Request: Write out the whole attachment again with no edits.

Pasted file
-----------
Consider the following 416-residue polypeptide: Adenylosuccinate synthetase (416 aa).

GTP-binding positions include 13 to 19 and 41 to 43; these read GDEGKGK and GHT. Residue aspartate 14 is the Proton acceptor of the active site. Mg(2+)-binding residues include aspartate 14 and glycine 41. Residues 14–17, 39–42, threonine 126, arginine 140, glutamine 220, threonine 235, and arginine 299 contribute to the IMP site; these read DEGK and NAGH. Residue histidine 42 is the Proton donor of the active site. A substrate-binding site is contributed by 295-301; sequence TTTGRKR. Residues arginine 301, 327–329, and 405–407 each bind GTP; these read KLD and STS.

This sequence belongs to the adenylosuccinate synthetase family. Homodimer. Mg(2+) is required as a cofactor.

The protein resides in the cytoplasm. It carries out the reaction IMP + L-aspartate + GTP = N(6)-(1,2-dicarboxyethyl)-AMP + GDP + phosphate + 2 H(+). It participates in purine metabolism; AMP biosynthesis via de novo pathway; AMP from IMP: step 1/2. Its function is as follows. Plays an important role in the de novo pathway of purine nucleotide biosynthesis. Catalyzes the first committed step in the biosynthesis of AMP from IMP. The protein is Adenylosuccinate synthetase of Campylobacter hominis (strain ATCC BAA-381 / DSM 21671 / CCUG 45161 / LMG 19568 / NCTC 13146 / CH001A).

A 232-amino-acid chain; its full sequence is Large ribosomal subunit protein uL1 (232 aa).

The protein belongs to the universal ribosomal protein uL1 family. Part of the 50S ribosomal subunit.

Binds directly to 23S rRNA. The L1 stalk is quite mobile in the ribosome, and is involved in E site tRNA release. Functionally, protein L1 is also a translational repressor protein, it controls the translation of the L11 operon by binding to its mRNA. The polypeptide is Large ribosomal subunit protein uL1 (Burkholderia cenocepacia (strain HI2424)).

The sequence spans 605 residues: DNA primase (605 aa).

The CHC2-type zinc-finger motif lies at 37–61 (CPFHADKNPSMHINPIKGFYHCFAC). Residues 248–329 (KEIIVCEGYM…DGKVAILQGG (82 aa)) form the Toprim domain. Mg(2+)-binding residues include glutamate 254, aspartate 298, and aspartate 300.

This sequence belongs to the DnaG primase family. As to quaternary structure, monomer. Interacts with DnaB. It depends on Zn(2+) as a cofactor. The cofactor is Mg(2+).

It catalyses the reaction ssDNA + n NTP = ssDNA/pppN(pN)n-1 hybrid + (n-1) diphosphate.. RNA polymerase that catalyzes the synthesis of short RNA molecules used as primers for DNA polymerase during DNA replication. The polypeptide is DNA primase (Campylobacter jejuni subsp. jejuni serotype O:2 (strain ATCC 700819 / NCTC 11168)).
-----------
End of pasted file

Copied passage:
Consider the following 416-residue polypeptide: Adenylosuccinate synthetase (416 aa).

GTP-binding positions include 13 to 19 and 41 to 43; these read GDEGKGK and GHT. Residue aspartate 14 is the Proton acceptor of the active site. Mg(2+)-binding residues include aspartate 14 and glycine 41. Residues 14–17, 39–42, threonine 126, arginine 140, glutamine 220, threonine 235, and arginine 299 contribute to the IMP site; these read DEGK and NAGH. Residue histidine 42 is the Proton donor of the active site. A substrate-binding site is contributed by 295-301; sequence TTTGRKR. Residues arginine 301, 327–329, and 405–407 each bind GTP; these read KLD and STS.

This sequence belongs to the adenylosuccinate synthetase family. Homodimer. Mg(2+) is required as a cofactor.

The protein resides in the cytoplasm. It carries out the reaction IMP + L-aspartate + GTP = N(6)-(1,2-dicarboxyethyl)-AMP + GDP + phosphate + 2 H(+). It participates in purine metabolism; AMP biosynthesis via de novo pathway; AMP from IMP: step 1/2. Its function is as follows. Plays an important role in the de novo pathway of purine nucleotide biosynthesis. Catalyzes the first committed step in the biosynthesis of AMP from IMP. The protein is Adenylosuccinate synthetase of Campylobacter hominis (strain ATCC BAA-381 / DSM 21671 / CCUG 45161 / LMG 19568 / NCTC 13146 / CH001A).

A 232-amino-acid chain; its full sequence is Large ribosomal subunit protein uL1 (232 aa).

The protein belongs to the universal ribosomal protein uL1 family. Part of the 50S ribosomal subunit.

Binds directly to 23S rRNA. The L1 stalk is quite mobile in the ribosome, and is involved in E site tRNA release. Functionally, protein L1 is also a translational repressor protein, it controls the translation of the L11 operon by binding to its mRNA. The polypeptide is Large ribosomal subunit protein uL1 (Burkholderia cenocepacia (strain HI2424)).

The sequence spans 605 residues: DNA primase (605 aa).

The CHC2-type zinc-finger motif lies at 37–61 (CPFHADKNPSMHINPIKGFYHCFAC). Residues 248–329 (KEIIVCEGYM…DGKVAILQGG (82 aa)) form the Toprim domain. Mg(2+)-binding residues include glutamate 254, aspartate 298, and aspartate 300.

This sequence belongs to the DnaG primase family. As to quaternary structure, monomer. Interacts with DnaB. It depends on Zn(2+) as a cofactor. The cofactor is Mg(2+).

It catalyses the reaction ssDNA + n NTP = ssDNA/pppN(pN)n-1 hybrid + (n-1) diphosphate.. RNA polymerase that catalyzes the synthesis of short RNA molecules used as primers for DNA polymerase during DNA replication. The polypeptide is DNA primase (Campylobacter jejuni subsp. jejuni serotype O:2 (strain ATCC 700819 / NCTC 11168)).